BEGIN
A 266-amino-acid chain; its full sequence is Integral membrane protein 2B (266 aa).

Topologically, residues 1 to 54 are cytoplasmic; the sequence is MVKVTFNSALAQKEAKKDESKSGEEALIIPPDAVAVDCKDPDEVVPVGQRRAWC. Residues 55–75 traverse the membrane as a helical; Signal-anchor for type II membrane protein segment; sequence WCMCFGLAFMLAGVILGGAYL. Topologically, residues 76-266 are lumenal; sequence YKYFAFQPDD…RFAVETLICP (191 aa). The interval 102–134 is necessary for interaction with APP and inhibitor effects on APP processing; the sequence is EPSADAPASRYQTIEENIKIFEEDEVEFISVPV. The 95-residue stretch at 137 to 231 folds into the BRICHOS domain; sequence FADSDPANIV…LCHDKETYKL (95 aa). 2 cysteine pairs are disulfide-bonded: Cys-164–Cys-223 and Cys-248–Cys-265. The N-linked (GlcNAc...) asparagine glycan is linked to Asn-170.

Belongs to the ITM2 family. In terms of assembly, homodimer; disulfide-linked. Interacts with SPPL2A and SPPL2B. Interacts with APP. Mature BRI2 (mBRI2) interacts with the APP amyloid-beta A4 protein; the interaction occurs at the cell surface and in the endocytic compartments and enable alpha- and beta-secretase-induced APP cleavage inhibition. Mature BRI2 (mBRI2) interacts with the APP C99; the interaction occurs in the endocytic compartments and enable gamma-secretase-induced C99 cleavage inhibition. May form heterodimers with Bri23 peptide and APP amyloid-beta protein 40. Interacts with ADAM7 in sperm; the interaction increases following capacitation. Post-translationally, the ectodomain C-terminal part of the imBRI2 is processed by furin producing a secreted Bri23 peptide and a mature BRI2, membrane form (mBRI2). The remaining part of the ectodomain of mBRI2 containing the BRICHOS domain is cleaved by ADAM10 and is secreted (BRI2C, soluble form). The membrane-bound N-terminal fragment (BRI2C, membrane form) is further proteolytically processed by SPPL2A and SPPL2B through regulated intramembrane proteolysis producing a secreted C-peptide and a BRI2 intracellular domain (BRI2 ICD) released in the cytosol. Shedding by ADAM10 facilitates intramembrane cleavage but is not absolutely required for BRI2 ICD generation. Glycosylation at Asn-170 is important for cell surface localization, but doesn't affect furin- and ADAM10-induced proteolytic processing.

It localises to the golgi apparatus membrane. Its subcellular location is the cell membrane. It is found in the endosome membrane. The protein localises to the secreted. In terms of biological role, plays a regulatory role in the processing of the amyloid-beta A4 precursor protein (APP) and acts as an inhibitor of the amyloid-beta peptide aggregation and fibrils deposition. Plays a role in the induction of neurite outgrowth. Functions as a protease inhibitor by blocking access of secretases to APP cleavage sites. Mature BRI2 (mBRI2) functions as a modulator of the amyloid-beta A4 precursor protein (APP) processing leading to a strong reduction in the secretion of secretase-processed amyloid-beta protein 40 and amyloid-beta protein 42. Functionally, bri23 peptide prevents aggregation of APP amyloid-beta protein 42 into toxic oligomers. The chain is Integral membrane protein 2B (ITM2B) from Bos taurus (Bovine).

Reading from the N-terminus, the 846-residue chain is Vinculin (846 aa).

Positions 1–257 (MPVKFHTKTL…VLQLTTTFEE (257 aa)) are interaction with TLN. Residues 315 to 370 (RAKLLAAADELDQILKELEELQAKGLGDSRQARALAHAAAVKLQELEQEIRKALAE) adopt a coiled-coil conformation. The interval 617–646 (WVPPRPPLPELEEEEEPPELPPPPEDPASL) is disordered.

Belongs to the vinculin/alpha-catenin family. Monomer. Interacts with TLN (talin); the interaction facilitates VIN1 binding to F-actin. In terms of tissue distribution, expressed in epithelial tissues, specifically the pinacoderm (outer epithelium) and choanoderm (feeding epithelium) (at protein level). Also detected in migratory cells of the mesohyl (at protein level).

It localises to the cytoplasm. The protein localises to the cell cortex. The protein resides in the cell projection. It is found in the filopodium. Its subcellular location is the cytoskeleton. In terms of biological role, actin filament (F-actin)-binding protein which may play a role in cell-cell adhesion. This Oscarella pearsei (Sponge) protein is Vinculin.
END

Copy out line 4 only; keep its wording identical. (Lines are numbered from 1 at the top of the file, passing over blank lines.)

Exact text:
It localises to the golgi apparatus membrane. Its subcellular location is the cell membrane. It is found in the endosome membrane. The protein localises to the secreted. In terms of biological role, plays a regulatory role in the processing of the amyloid-beta A4 precursor protein (APP) and acts as an inhibitor of the amyloid-beta peptide aggregation and fibrils deposition. Plays a role in the induction of neurite outgrowth. Functions as a protease inhibitor by blocking access of secretases to APP cleavage sites. Mature BRI2 (mBRI2) functions as a modulator of the amyloid-beta A4 precursor protein (APP) processing leading to a strong reduction in the secretion of secretase-processed amyloid-beta protein 40 and amyloid-beta protein 42. Functionally, bri23 peptide prevents aggregation of APP amyloid-beta protein 42 into toxic oligomers. The chain is Integral membrane protein 2B (ITM2B) from Bos taurus (Bovine).